Best Tax Deductions for Professionals

There are many tax deductions for professionals that are available under the tax code -- here is what we believe are the top ten.

As most professionals already know, taxes can be a huge pain in the wallet! In addition, even though there are certain tax deductions for professionals listed in the tax code, the Internal Revenue Service (IRS) does not make it a top priority to tell you about them. Indeed, the IRS would be happy to take your taxes, even if you are overpaying. Truth be told, most professionals are unaware of many of the tax breaks that they are entitled to, or fail to keep the records that are necessary to record the deductions that they can get.

What follows are the top ten tax deductions for professionals you should be aware of:

1. Business operating expenses. The business expenses deduction allow for business owners and professional to deduct for all of their "ordinary and necessary" business expenses (no, this does not include buying that red sports car for your business trip). This can be quite a big deduction and will most likely include things like rent you pay for your business, the costs of utilities, supplies, and employees. In addition, if your business is not one that must keep a supply on hand or buy expensive business equipment, the business operating expenses deduction could be your largest deduction on your business taxes.

2. Entertainment costs associated with business. We've all heard the lines in the movies, "oh, I'll just write lunch off," but how many of us knew that it was true!? Indeed, entertainment that is associated with important business meetings and client contacts can often be written off as entertainment costs associated with business. In general, you may be allowed to deduct for up to half of the costs of the entertainment (such as a golf outing or a baseball game), but you should be very careful and keep diligent records. Many people "wrote off" too many "lunches" in the past and the IRS has been keeping an eye out for any suspicious or excessive entertainment costs.

3. Traveling locally. If you are a professional, you may be entitled to write off your transportation costs for traveling locally within your community for business. While your chosen mode of travel does not matter (bike, motorcycle, car, limoetc) does not really matter, you should always be sure to keep very accurate and detailed records.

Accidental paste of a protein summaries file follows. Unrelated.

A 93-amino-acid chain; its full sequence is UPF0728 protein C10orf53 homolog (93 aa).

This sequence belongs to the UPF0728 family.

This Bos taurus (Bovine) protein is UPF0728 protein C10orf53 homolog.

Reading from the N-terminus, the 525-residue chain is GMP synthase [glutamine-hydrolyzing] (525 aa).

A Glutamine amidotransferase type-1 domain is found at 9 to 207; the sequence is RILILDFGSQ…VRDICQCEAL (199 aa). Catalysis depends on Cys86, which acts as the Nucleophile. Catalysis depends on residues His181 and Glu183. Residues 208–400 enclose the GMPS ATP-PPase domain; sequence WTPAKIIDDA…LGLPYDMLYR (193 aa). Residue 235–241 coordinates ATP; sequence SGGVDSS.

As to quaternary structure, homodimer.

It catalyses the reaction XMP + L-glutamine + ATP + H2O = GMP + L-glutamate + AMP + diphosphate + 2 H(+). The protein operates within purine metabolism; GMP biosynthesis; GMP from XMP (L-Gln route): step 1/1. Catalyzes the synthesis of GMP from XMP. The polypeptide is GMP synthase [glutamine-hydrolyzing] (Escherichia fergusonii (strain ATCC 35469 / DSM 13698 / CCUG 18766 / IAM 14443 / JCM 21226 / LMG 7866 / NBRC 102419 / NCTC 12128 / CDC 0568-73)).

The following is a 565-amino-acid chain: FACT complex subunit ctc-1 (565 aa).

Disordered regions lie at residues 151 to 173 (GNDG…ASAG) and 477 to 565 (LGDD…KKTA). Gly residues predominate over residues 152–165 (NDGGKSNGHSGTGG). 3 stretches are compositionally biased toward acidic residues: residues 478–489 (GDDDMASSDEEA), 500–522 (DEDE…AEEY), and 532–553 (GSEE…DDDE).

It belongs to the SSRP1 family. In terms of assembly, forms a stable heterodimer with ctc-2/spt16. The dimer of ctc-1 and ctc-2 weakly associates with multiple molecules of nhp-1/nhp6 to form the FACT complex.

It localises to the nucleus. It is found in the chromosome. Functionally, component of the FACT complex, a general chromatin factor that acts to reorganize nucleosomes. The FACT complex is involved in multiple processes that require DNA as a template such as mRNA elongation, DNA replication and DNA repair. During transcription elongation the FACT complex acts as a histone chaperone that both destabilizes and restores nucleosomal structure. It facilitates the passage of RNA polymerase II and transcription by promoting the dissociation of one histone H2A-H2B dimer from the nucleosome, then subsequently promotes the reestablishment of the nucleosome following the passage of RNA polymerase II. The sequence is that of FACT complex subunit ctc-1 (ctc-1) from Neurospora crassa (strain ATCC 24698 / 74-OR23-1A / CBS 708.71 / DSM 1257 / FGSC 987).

Local travel has become a favorite for IRS auditors. Many times the car that professionals use to travel locally for business is also the same car that those professionals use in their personal lives. Mixing business use and personal use can lead to sticky situations with the IRS unless you keep diligent and accurate records.

4. Long distance travel. Traveling outside of your local community, especially overnight or by plane, could entitle your business to a deduction for the costs of your plane ticket, hotel bill or other costs associated with the travel. Unfortunately, because many people have abused this deduction in the past, the IRS carefully looks at any business deductions for long distance travel for signs of abusing the laws. So, travelers beware!

5. Long-term business assets. When you purchase an item for your business that you expect last for longer than one year (such as computers, industrial machines, dental equipmentetc), this may entitle your business to a long-term asset deduction. In general, there are two ways you may be able to deduct these assets from your business taxes. First is the depreciation method. Using this method, you will deduct part of the cost of the asset from your taxes each year over the "useful life" of the asset. Under the second method, you may use Section 179 of the Internal Revenue Code in order to take a lump-sum deduction for the long-term business asset.

6. Home office. As more and more professionals enter the professional market via the internet, more and more professionals choose to forego the normal office structure and instead opt to work from home. If you are a professional, you may be able to claim a home office tax deduction, provided that you are able to follow strict guidelines. For example, you may be able to deduct a portion of your utility bills so long as you can prove that the portion of the bill you deduct comes from your home office.

7. Regular office. If you instead choose to work in an office that is apart from your home, you will probably have access to many more tax deductions related to you workspace. For example, you may be able to deduct your office rent, utilities and insurance from your taxes.

8. Health insurance. If you are a professional that owns your own business, you may be able to claim a health insurance tax deduction that is not available to many others. This deduction could allow you to deduct your premiums as well as money you spend on non-prescription medication ad things like eyeglasses.

9. Retirement plans. The federal government has plans and laws that allow small business owners to set up special retirement accounts. These small business retirement accounts provide tax benefits to professionals that own the small businesses by allowing them put tax-free money into the retirement accounts during the years you work.

10. Employees. As a small business, you may be able to deduct any wages or salaries you pay employees that you hire to work for your business. If, for instance, you hire your neighbor Fred and pay him $20,000 a year to work for you, you will probably be able to deduct that $20,000 straight from your taxes.

Next Steps

Contact a qualified tax attorney to help you navigate your federal and/or state tax issues.

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